Substance use disorders can be inherited due to a complex mix of social, environmental and biological factors. Maybe a person lived with an adult who was using, and learned about the habit from them. Maybe a child’s parents were absent most of their life due to addiction, but despite all best intentions, the child wound up in the same place many years later. Even if a person was raised apart from parents who used drugs — say, in the case of adopted children — they are still twice as likely as the general population to use drugs, suggesting a strong genetic predisposition to substance use disorder also.
While we don’t know what causes the condition in any one individual, Odom has been frank about his strained relationship with his father Joe Odom, who used heroin in the past and was not around for much of his childhood. After an NBA league suspension for drug use, Odom appeared to be aware of the inheritability of substance disorder: “A lot of times I’d think about it and say, ‘Damn, am I fighting my father’s demons?'” he told the Miami Herald in 2003.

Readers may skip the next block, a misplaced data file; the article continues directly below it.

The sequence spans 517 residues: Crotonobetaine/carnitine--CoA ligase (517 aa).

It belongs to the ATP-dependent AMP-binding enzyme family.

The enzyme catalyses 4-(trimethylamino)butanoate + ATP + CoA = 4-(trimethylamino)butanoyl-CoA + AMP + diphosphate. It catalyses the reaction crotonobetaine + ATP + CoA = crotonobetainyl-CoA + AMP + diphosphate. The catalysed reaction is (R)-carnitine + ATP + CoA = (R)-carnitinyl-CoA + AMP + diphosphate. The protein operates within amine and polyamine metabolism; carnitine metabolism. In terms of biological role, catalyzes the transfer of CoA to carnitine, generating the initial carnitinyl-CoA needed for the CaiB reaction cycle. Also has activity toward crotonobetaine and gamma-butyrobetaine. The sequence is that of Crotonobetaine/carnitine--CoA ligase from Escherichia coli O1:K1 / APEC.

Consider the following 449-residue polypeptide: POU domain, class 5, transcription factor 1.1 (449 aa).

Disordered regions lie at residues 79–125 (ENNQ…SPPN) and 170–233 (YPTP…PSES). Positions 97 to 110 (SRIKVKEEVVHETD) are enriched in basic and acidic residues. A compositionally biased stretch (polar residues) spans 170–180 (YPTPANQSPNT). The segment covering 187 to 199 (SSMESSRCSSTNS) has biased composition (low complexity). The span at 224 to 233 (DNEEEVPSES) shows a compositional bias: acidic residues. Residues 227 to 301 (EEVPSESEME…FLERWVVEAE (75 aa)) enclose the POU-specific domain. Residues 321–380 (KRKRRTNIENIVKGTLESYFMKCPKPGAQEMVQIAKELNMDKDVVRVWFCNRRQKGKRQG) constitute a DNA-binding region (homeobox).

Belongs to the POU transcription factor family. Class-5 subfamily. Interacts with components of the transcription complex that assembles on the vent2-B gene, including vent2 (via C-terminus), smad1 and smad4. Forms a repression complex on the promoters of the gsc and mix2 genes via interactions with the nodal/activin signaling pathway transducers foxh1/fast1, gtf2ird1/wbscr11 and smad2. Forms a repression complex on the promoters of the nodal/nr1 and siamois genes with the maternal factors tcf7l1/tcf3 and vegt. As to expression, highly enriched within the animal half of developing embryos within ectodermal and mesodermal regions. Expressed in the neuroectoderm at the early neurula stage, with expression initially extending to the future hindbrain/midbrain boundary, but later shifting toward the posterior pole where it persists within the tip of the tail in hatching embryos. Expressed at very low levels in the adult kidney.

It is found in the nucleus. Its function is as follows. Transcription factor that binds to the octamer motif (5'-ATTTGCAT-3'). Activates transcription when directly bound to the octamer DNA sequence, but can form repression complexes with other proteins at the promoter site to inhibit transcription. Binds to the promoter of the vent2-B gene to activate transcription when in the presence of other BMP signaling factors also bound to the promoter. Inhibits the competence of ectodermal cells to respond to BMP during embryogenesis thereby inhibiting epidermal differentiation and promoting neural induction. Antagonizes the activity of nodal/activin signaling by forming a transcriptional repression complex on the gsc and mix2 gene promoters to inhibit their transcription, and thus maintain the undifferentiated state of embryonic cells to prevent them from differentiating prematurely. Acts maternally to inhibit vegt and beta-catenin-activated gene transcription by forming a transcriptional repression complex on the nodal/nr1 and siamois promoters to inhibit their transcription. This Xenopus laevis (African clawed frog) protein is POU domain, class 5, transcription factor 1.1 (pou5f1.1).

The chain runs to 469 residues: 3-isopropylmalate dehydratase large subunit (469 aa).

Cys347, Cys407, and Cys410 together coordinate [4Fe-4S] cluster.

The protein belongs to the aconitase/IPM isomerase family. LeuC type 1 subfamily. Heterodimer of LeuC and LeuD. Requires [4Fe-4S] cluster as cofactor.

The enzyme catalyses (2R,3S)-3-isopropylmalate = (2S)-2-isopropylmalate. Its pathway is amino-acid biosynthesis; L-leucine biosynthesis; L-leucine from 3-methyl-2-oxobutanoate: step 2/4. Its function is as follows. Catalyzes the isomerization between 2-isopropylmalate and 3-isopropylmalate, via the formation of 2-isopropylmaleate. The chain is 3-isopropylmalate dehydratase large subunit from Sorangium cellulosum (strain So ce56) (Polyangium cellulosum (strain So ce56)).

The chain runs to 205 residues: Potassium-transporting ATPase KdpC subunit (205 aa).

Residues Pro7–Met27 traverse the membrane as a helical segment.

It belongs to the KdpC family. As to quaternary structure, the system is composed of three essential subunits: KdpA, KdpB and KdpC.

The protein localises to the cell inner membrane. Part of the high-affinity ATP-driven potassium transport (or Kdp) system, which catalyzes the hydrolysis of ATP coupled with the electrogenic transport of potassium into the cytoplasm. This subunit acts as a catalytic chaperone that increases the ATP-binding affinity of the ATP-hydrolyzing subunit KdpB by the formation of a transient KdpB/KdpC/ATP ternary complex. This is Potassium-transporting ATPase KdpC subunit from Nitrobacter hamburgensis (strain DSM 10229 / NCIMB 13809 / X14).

2. Willpower alone cannot beat substance use disorder.
Experts agree that individual willpower alone is not enough to beat substance use. Instead, treatment programs that are tailored to each individual’s drug use patterns and social and psychological problems are what’s needed to help people recover from substance use.
“Drug addiction is a complex disease, and quitting takes more than good intentions or a strong will,” states the National Institute on Drug Abuse. “In fact, because drugs change the brain in ways that foster compulsive drug use, quitting is difficult, even for those who are ready to do so.”
3. Substance use disorder doesn’t care if you’re rich or poor.